The High Line is the nation’s first elevated park, a piece of the past repurposed.
“I chose environmental engineering in order to help protect and preserve our way of life as well as the planet we live on.” – Benjamin Siegel
Back in the 1930s, trains delivered cargo to Manhattan’s industrial district via the High Line, which cuts through blocks of businesses and residential units.
These rails haven’t carried a train since 1980.
Since then, efforts were made to demolish the High Line — but residents succeeded in turning the old elevated track into a public park. The park features a landscape of green grass and various plants and an irrigation system.
Water drains between planks and plant beds and composting facilities are located at the park.
“The High Line illustrates the whole concept of an evolving city and highlights industrial New York changing to a residential and office city,” Westerink says. “Repurposing this rail line into a beautiful space changed the neighborhood — now a neighborhood to some of the most iconic residential buildings in the city. All of a sudden, it’s a really peaceful space. You are above traffic. You can walk through the heart of that part of the city in a little strip of green.”
Engineers, he adds, must take into account how their buildings interact with the soils they are built on and how they interact with the environment around them. “Any kind of structure, any size, whether it’s a bridge, a building, a train station — has to be supported by the ground below it. It is a critical part of the design and often requires sophisticated engineering testing and analysis.”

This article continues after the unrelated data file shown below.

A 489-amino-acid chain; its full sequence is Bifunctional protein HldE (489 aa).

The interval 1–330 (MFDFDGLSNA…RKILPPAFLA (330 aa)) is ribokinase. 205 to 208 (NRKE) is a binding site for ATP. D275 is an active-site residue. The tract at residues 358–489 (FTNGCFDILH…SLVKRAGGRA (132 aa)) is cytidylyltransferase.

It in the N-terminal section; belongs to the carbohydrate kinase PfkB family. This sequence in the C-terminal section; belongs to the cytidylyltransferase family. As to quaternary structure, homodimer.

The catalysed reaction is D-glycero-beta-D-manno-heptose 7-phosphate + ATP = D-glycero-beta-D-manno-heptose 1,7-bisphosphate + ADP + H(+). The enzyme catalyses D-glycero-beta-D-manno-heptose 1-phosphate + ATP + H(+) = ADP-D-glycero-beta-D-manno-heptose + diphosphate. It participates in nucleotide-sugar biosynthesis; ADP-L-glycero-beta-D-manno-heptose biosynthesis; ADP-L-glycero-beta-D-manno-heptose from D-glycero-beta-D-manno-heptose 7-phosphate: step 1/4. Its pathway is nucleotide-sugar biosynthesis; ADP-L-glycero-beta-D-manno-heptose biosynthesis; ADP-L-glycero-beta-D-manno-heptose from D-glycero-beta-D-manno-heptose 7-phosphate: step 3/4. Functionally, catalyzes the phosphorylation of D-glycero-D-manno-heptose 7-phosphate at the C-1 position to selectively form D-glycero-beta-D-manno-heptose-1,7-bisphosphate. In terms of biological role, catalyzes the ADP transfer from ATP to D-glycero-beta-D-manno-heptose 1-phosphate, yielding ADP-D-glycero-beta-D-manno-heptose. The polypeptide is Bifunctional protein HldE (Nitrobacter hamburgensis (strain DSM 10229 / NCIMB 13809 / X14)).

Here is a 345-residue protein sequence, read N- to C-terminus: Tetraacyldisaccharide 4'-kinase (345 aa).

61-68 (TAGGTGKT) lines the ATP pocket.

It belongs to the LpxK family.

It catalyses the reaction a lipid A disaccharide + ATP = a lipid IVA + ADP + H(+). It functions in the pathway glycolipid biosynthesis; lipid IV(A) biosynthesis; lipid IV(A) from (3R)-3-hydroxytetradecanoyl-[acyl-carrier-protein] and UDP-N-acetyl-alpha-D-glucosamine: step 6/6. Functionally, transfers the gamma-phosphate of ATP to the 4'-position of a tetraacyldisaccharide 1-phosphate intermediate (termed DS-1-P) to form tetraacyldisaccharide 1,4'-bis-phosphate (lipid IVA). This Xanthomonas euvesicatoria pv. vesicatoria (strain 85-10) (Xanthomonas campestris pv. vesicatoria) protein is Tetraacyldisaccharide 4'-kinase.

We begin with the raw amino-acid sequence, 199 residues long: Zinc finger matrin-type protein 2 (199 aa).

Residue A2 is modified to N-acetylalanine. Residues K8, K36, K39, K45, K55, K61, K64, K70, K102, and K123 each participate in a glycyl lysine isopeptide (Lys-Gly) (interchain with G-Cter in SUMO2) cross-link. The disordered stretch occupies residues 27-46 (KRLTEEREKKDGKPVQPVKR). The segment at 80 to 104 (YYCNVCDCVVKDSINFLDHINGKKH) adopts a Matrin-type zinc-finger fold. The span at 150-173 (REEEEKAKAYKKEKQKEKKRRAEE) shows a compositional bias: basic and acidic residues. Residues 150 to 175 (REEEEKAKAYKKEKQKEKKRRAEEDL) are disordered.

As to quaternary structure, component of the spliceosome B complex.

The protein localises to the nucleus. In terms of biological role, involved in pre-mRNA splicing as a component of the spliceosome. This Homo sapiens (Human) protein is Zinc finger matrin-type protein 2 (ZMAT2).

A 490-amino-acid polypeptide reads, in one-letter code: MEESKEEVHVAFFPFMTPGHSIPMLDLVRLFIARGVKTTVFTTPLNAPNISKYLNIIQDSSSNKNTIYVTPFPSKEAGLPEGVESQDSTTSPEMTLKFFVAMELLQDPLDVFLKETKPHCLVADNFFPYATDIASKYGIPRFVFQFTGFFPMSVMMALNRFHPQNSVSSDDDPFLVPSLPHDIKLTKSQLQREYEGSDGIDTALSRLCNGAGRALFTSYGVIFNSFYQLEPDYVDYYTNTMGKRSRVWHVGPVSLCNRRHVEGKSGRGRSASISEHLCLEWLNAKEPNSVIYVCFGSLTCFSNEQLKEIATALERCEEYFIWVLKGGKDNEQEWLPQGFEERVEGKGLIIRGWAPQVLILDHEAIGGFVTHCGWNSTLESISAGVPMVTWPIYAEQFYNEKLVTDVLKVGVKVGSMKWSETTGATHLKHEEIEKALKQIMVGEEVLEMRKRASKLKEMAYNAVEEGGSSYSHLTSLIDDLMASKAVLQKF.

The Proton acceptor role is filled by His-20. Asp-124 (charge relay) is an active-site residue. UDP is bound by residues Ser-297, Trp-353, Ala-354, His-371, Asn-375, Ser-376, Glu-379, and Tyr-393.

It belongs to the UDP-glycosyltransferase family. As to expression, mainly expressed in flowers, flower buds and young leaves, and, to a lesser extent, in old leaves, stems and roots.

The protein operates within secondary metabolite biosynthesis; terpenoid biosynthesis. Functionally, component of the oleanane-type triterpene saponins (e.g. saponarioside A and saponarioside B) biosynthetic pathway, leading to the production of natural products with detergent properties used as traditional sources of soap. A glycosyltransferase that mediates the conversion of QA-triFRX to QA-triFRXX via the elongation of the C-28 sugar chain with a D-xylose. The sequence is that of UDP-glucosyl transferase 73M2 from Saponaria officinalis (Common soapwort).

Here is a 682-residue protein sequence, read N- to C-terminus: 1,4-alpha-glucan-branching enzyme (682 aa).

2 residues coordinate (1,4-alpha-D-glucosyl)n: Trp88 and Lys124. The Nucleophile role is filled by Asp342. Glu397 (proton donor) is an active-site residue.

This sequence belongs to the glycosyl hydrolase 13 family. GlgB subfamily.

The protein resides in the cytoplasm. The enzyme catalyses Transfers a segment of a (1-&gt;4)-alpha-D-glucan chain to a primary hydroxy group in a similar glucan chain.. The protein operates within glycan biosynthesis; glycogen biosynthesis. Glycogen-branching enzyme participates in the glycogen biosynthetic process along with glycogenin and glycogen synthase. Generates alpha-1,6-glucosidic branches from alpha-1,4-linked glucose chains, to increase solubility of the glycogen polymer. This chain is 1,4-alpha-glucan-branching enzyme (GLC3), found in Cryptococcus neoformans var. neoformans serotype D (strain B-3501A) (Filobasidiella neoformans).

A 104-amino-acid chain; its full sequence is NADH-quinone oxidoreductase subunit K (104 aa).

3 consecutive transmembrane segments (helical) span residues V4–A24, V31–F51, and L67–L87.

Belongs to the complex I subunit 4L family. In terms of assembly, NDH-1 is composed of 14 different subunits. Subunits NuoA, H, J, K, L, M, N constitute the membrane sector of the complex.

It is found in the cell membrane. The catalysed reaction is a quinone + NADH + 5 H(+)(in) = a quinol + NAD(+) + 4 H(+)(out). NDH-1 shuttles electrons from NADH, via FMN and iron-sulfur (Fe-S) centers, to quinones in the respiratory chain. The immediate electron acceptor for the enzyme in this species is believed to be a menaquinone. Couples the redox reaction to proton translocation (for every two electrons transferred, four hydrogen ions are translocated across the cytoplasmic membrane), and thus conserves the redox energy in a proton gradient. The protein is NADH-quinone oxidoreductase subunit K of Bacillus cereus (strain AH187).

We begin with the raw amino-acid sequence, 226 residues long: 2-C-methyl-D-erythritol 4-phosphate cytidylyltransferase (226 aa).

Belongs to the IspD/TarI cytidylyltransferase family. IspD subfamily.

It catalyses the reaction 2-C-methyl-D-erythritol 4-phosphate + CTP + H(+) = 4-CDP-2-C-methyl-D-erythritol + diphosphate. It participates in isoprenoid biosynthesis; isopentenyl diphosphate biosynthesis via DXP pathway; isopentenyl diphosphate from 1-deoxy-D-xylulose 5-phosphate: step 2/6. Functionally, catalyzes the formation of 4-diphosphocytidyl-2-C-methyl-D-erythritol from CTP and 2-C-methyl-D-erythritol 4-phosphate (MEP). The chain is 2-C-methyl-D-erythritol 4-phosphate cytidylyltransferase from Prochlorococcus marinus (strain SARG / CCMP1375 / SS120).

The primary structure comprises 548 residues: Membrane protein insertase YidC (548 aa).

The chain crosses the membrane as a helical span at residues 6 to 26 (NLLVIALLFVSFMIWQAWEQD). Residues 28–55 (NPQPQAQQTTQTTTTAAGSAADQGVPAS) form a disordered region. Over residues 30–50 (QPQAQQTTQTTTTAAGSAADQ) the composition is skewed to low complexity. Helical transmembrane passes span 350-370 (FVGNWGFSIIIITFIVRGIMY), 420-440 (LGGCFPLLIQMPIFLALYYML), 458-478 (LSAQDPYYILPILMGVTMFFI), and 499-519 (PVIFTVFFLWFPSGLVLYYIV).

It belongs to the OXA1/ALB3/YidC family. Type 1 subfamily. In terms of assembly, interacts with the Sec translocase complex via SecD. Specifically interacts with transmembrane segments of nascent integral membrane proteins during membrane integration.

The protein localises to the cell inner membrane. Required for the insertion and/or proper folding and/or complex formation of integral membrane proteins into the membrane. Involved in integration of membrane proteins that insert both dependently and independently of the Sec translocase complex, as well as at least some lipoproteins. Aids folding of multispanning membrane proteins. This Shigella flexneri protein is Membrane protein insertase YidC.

Students discuss various aspects of soils and foundation engineering as well as environmental engineering with engineers at Langan, which works on many projects in the city including the High Line, One Vanderbilt, and St. Patrick’s Cathedral.
The firm analyzes how the soils and underlying rock formations will carry the structure and estimate the degree of settling and the ability to keep the structure from overturning, as well as how the structure and the construction process will impact adjacent structures and sites.
A city like New York presents constant problems of what its industrial users from previous generations put into the ground. Toxins, especially volatile ones, can penetrate through concrete, make the air within the building hazardous for its occupants, and make them sick. Foundation systems can also allow toxins to spread from one soil strata to another, worsening an existing pollution problem.
“Coming from an area full of wide open space, the High Line was an oasis of plant life and fresh air in the city,” says Benjamin Siegel. “Walking along and seeing children who have lived their entire lives in the concrete jungle being able to run around on a patch of grass puts everything in perspective. I chose environmental engineering in order to help protect and preserve our way of life as well as the planet we live on. Seeing the impact the High Line had on the people who were visiting reaffirmed that mission.”